With respect to the scanning circuitry, circuit components are employed which provide a tunable scan over a particular band of frequencies, such as the public service band of 148 to 176 MHz. Stations selected for scanning are manually tuned over a continuous range of frequencies within the indicated frequency band, as contrasted with crystal scan receivers wherein discrete frequencies are selected through insertion into the circuit of different crystals. The circuit includes an RF amplifier and filter stage 22 which receives its input from the antenna 1. During scan tuning, the antenna 1 supplies signal to the scanning circuitry and AM and FM broadcast reception is made inoperative by a conventional switching action.

The RF stage 22 includes a pair of tuning components in the form of varactor diodes, more fully described when considering the schematic circuit diagram of FIG. 2, which tune the RF stage to the input signal in accordance with the scan tuning operation. The output of the RF stage 22 is applied to a scanner mixer 23, as is a signal from local oscillator circuit 24, which also includes a varactor diode tuning component. The scanner mixer converts the RF signal into an IF signal, nominally at 10.7 MHz. The output of the scanner mixer is coupled to an added IF amplifier and filter stage 25 which has its output connected to the IF amplifier component 3. The added IF amplifier and filter network 25 is a conventional component for providing a more highly selective IF filter characteristic for the signal being processed through the scan receiver circuitry, reducing the IF bandwidth from about 200 KHz to about 75 KHz, measured at the 6 db attenuation points.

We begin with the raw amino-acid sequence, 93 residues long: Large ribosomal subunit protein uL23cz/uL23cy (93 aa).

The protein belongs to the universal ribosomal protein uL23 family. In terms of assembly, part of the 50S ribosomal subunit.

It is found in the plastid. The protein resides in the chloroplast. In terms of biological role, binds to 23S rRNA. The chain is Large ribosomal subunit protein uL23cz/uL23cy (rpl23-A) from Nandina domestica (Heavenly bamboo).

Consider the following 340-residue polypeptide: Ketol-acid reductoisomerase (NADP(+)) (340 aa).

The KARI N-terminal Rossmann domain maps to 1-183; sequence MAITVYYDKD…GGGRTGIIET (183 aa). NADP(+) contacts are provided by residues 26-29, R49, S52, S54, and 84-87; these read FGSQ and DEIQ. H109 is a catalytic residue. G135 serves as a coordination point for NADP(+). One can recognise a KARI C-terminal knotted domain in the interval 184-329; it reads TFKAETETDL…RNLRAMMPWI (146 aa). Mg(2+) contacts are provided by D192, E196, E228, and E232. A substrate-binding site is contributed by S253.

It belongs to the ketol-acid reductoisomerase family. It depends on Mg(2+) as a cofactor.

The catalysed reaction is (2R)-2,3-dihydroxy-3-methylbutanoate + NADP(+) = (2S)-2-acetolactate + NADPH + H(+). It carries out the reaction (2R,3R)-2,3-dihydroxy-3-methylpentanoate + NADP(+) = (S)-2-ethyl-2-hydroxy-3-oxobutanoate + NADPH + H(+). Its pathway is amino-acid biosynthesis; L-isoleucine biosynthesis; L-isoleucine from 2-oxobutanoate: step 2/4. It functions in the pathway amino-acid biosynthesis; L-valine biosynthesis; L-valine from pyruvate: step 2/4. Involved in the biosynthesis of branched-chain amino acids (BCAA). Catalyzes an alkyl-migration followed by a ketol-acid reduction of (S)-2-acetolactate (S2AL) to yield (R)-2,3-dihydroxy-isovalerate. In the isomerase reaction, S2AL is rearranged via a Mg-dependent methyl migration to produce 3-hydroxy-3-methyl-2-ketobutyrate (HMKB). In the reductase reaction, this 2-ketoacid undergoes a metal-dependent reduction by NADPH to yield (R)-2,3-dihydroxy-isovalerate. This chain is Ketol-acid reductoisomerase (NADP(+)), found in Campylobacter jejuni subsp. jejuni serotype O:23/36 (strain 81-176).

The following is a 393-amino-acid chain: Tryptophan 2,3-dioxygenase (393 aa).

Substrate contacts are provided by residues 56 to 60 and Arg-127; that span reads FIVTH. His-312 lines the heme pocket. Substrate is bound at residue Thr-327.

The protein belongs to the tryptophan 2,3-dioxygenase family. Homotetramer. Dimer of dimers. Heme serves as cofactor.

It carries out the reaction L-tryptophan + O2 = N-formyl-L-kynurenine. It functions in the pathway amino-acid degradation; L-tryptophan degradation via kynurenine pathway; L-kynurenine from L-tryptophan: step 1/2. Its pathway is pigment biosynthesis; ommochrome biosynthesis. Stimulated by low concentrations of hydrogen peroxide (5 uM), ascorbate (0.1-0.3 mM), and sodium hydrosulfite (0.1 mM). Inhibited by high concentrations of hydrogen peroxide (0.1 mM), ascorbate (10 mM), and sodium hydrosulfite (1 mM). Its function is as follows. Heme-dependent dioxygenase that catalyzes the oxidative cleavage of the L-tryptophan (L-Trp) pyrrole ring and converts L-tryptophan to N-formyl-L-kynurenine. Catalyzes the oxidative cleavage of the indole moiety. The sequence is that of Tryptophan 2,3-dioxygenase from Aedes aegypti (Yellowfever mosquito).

The received scanning signal is coupled from the IF amplifier 3 through the second IF amplifier stage 4, ratio detector 5 and audio amplifier 6 to provide an output in the same fashion as for the FM broadcast signal. In addition, however, there is provided a second output from the ratio detector applied to a squelch control network 26, the output of which is connected to a delay network 27 and to an electronic switch 28. The switch 28 also receives the output from a pulse generator 29 for controlling the application of pulses to a logic circuit 30. The output of the logic circuit 30 sequentially actuates a scan control circuit 31, which circuit generates a sequence of discrete control voltages that are applied to the varactor diode tuning elements of the RF stage 22 and local oscillator 24.